Hold this position while breathing in and out. Start with 10-second holds and work your way up to 30 seconds are longer. Do the same exercise on the left side.
No top-notch back workout would be complete without the Superman. That said, this move does require a bit of muscle to perform correctly. So, it may be more suited for clients with a higher level of back strength versus beginners.
The Superman position is like what the superhero looks like while flying. While lying on your stomach, your arms are extended in front of you and your head is lifted so you are looking at the wall. Your right and left leg are also extended with your feet a few inches (or up to a foot) off the floor.
This bodyweight movement will test your muscular endurance both in the back and your core. It also helps strengthen the glute muscles.
Like with the planks, hold this position for 10-30 seconds to work your upper and lower back.
#4: Bodyweight Row
Many gyms offer access to a row machine. Yet, you can also do this same movement with nothing more than your bodyweight and a fitness bar at the park or by grasping a sturdy fixture in your home. A pole in your basement or even a door frame would work for this purpose.
To do a bodyweight row, grasp the bar, pole, or some other non-moving fixture so your arms are at shoulder height. Position yourself so your upper body is leaning back. Pull yourself forward so you’re closer to the area you’re holding. You should feel the muscle working in your upper back.
Another option is to stand up and lean forward at the hips. Practice a rowing movement as if you’re lifting dumbbells. As you lift, squeeze each shoulder blade and try to bring them together.
Adding a pushup to your bodyweight workout routine builds muscle in the upper body. It also helps strengthen the lower body as you strive to keep proper form.
Performing a pushup correctly involves placing your hands at shoulder width and arms at a 45-degree angle. Tighten your abs as you push off the floor. When your elbows are fully extended, your shoulders, hips, and ankles should form a straight line.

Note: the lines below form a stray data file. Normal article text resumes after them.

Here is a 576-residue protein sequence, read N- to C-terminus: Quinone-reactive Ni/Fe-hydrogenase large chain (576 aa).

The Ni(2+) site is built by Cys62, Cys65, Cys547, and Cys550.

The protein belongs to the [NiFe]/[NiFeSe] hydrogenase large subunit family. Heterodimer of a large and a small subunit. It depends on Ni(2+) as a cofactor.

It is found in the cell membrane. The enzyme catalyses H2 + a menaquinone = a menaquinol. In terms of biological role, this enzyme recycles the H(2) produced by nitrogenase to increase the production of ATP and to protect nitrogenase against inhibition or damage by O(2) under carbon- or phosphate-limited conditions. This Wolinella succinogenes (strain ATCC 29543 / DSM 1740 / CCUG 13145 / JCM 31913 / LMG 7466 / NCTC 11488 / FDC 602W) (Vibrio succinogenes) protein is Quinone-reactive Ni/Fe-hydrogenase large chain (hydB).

#6: Glute Bridge
Though this move is generally used to strengthen your butt, the glute bridge is also effective at building the muscles in your lower back.
To do it, lie on your back with your knees bent. Lift your butt toward the ceiling or sky while contracting your core. Hold in the top position before lowering back to the floor.
You can make this bodyweight exercise even harder by elevating your feet so they rest on a bench or chair instead of the floor. If this bothers your neck, stick to placing your feet on the floor.
#7: Crab Walk
The crab walk helps build the muscle in your upper body but is also good for building your leg muscles too. Because it requires more movement than some of the other bodyweight exercises, it may be difficult for beginners.
Begin in a sitting position and lean back and place your hands on the floor so they rest below your shoulders. Lift your butt and start walking your feet forward, moving your arms so they continue to support your upper body.
If you have limited space, go forward a few steps and then go backward a few steps. In more open areas, you can do the crab walk even further. Try to cover more distance in each workout session.
How to Build Back Strength Even More
For clients who want even better results from their back workout, suggest that they try harder variations.
For instance, instead of doing a regular pushup, do a wide grip pushup. This bodyweight movement involves placing your hands on the floor so they are greater than shoulder width apart. This is a great exercise for your upper back. It also works your chest, shoulder, and upper arms.
Another option is to use a plyo box or bench to do the pushup. Play around with a few different positions to see what feels best for your clients.
They can also perform these and additional movements with a resistance band or dumbbell to add more stress on the muscle without requiring a lot of expensive or bulky equipment.